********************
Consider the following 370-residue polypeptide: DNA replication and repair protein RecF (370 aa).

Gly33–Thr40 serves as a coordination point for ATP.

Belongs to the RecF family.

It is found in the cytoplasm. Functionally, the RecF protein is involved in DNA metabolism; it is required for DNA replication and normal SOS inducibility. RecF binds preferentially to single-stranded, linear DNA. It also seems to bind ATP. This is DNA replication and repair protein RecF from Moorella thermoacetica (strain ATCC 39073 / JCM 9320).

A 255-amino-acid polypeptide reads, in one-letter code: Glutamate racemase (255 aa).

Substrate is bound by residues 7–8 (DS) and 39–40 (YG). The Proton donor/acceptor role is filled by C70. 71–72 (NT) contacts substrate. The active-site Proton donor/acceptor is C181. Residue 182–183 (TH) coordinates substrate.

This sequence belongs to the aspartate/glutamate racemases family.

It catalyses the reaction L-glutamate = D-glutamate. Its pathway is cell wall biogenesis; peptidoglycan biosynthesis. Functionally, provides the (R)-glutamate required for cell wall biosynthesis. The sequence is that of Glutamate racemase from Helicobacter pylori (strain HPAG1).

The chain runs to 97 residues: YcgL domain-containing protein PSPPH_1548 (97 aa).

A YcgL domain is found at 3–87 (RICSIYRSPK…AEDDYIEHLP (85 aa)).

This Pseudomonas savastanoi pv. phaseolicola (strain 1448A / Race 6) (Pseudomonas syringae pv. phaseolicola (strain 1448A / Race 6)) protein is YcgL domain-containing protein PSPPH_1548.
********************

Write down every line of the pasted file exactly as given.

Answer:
Consider the following 370-residue polypeptide: DNA replication and repair protein RecF (370 aa).

Gly33–Thr40 serves as a coordination point for ATP.

Belongs to the RecF family.

It is found in the cytoplasm. Functionally, the RecF protein is involved in DNA metabolism; it is required for DNA replication and normal SOS inducibility. RecF binds preferentially to single-stranded, linear DNA. It also seems to bind ATP. This is DNA replication and repair protein RecF from Moorella thermoacetica (strain ATCC 39073 / JCM 9320).

A 255-amino-acid polypeptide reads, in one-letter code: Glutamate racemase (255 aa).

Substrate is bound by residues 7–8 (DS) and 39–40 (YG). The Proton donor/acceptor role is filled by C70. 71–72 (NT) contacts substrate. The active-site Proton donor/acceptor is C181. Residue 182–183 (TH) coordinates substrate.

This sequence belongs to the aspartate/glutamate racemases family.

It catalyses the reaction L-glutamate = D-glutamate. Its pathway is cell wall biogenesis; peptidoglycan biosynthesis. Functionally, provides the (R)-glutamate required for cell wall biosynthesis. The sequence is that of Glutamate racemase from Helicobacter pylori (strain HPAG1).

The chain runs to 97 residues: YcgL domain-containing protein PSPPH_1548 (97 aa).

A YcgL domain is found at 3–87 (RICSIYRSPK…AEDDYIEHLP (85 aa)).

This Pseudomonas savastanoi pv. phaseolicola (strain 1448A / Race 6) (Pseudomonas syringae pv. phaseolicola (strain 1448A / Race 6)) protein is YcgL domain-containing protein PSPPH_1548.